It is more than 200 years since Benjamin Franklin first suggested that the only two certainties in life are death and taxes. But while we understand the truth of his comment, it appears many seem not to fully appreciate how often death leads to taxes.

Recent research conducted on behalf of Irish Life found that many people in Ireland intend to leave significant sums as inheritance but often have little understanding of potential tax implications. 20% of over 55-year-olds expect to leave over €500,000 in inheritance and a quarter of over 65s expect to leave the same amount to their families. Almost half (47%) of people plan to leave over €100,000 in inheritance.

These are significant sums of money that could mean hefty tax bills for the beneficiaries. But 84% of people asked did not know what the current inheritance tax rate is (it is 33%), and two thirds of people do not know what the thresholds are. The current tax-free allowance for children is €310,000, dropping considerably to €32,500 for other relationships, including siblings, nieces, nephews, and grandchildren.

Irish Life gave as an example a grandparent who wishes to leave a house in Cork City worth €273,894 to a grandchild. With the inheritance tax threshold for grandchildren at €32,500 and an inheritance tax rate of 33% tax on the remaining €241,394 house value, this could result in an inheritance tax bill of €79,660.

The research also found that half of people think that their family home is totally exempt from inheritance tax. But this is not necessarily the case, generally only gifts or inheritance from a spouse or civil partner are exempt from capital acquisitions tax (CAT).

There is a dwelling house exemption but it is strictly limited and will not apply in most cases. One important point that many are unaware of is that in Ireland, cohabiting couples have no automatic right of inheritance on the death of either partner. With property values rising nationwide, thousands of people risk leaving big tax bills behind for their family to face in the future.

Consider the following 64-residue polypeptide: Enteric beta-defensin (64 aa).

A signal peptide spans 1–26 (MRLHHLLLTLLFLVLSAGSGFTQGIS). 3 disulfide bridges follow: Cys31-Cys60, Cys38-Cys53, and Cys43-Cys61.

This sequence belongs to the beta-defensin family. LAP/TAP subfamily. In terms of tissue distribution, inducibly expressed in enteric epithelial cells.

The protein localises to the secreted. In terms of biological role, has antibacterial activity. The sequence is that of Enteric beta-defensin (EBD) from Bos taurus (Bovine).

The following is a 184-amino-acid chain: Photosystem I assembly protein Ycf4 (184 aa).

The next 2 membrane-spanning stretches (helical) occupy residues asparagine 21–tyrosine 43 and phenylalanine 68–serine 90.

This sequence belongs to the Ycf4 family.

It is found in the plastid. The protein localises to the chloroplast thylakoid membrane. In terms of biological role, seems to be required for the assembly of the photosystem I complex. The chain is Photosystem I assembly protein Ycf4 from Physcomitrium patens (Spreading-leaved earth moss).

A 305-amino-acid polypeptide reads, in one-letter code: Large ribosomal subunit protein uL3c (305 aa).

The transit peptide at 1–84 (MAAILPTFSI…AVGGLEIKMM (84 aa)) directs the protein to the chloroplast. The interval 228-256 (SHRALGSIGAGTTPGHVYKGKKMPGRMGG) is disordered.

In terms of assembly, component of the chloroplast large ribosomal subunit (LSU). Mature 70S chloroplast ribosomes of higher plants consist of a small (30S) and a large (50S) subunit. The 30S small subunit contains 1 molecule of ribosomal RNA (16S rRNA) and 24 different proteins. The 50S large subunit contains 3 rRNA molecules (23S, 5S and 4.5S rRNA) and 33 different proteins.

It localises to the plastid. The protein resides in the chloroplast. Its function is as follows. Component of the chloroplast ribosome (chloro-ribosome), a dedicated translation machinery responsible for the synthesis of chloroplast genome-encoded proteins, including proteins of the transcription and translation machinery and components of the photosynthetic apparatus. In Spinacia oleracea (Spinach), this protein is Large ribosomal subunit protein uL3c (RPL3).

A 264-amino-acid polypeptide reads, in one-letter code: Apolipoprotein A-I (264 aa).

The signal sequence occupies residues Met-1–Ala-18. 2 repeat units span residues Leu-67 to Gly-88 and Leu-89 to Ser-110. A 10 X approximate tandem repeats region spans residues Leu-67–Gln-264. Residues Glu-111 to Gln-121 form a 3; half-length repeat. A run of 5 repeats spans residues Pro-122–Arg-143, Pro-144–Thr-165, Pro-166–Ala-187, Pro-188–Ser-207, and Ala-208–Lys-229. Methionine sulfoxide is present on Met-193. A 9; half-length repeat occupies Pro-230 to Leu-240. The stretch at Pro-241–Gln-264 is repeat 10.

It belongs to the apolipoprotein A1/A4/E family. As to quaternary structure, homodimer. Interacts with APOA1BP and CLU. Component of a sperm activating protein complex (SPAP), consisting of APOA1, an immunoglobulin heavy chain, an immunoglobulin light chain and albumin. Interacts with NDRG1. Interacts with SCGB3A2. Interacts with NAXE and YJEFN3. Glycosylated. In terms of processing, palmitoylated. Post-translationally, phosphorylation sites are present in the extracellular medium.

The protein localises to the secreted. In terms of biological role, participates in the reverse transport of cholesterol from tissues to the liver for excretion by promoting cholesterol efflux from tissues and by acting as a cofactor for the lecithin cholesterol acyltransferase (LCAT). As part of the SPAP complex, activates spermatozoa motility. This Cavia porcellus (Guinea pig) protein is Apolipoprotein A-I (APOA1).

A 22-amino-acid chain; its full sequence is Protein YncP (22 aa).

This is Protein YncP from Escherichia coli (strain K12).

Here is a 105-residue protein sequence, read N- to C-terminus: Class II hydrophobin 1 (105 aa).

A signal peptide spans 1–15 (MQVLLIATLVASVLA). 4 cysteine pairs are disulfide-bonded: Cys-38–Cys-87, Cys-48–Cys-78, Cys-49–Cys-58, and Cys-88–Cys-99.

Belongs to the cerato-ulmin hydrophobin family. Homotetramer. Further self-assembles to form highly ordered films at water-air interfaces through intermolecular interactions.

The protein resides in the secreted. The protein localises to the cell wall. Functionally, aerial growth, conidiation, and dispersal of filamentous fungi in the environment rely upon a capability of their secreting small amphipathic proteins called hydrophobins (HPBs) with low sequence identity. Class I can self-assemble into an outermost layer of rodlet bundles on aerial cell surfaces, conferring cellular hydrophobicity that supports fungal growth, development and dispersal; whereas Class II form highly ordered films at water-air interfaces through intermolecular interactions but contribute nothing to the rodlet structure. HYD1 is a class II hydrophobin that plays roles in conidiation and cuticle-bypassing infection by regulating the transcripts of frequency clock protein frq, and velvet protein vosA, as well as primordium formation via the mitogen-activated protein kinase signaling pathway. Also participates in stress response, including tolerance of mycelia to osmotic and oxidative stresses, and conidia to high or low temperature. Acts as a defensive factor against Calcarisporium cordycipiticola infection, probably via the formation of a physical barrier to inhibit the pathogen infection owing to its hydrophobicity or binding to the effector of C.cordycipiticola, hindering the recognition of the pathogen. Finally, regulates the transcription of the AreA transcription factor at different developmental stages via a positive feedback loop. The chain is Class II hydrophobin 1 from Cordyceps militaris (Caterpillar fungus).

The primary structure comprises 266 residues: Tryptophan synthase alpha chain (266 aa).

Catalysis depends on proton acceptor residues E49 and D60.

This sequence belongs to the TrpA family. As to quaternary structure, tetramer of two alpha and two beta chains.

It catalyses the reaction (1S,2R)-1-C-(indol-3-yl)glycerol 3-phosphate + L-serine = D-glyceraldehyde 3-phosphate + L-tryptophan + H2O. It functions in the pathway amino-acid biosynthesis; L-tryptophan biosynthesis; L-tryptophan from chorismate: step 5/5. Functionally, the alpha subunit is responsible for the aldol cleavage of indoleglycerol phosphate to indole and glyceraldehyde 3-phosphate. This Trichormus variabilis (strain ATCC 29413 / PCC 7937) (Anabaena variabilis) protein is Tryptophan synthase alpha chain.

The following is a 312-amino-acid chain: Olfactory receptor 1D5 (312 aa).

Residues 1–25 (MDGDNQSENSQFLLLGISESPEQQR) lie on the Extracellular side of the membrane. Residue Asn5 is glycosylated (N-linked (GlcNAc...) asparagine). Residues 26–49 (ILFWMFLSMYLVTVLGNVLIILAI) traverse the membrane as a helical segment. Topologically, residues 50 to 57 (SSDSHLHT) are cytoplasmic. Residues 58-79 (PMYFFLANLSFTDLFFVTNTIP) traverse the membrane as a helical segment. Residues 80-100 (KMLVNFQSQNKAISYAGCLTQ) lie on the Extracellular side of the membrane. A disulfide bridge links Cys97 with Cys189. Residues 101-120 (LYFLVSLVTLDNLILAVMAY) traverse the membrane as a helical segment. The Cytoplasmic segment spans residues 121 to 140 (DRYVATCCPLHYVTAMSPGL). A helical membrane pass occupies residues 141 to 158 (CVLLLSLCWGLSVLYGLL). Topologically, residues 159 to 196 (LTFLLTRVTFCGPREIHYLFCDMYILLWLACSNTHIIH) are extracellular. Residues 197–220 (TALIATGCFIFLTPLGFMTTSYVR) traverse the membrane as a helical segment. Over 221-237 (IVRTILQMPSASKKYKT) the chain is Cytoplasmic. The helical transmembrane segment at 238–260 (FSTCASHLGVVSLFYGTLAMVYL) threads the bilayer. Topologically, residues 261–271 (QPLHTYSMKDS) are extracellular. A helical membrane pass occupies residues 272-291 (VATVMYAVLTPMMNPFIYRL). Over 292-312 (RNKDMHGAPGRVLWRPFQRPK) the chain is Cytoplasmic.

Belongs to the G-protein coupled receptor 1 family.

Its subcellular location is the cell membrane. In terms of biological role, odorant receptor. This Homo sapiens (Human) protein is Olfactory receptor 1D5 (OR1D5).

“It’s concerning to see that so many people think their family home is automatically exempt from inheritance tax when passing it on to children or grand-children,” said Kate Connor, protection manager, Irish Life. “Although many people intend to leave significant amounts to their children and grand-children when they die, most of them are unaware that those family members could be liable for a very substantial tax bill.”

In many cases, the lack of planning extends further, with less than half of Irish people saying they have a will in place. A quarter of over 55s have no plan for transferring their assets in the future. The research also found that only half of people have discussed their inheritance plans with a solicitor, while another third haven’t yet discussed their financial plans with anyone.

Irish Life recommends as a first step to visit for details on the inheritance tax thresholds and rates. You can then establish if your death will lead to a bill for your family. If your bequests will have tax implications, you should get professional financial advice to ensure your estate is taken care of in a tax-efficient manner.

Even if you don’t think there will be tax implications, it is advisable to write a will. If you die intestate (without a will) everything that you own is distributed in strict accordance with the law, with no reference to preferences or plans. It is possible write a will without legal advice, you can get information on what it needs to be valid at But legal fees for getting a will drawn up are, on average, between €50 and €150 — money well spent for peace of mind.

There are ways to help your beneficiaries with the tax bill, in particular a Section 72 Life Insurance plan, which is specifically designed to pay the inheritance tax on your estate when you die. This is a revenue approved life insurance policy and the proceeds are tax-free if used to settle an inheritance tax bill.

For more information on Section 72 life Insurance please get in touch today with our financial advisor Ciarán on 090 6421676, email [email protected] or call in person to our office on Magazine Rd, Athlone.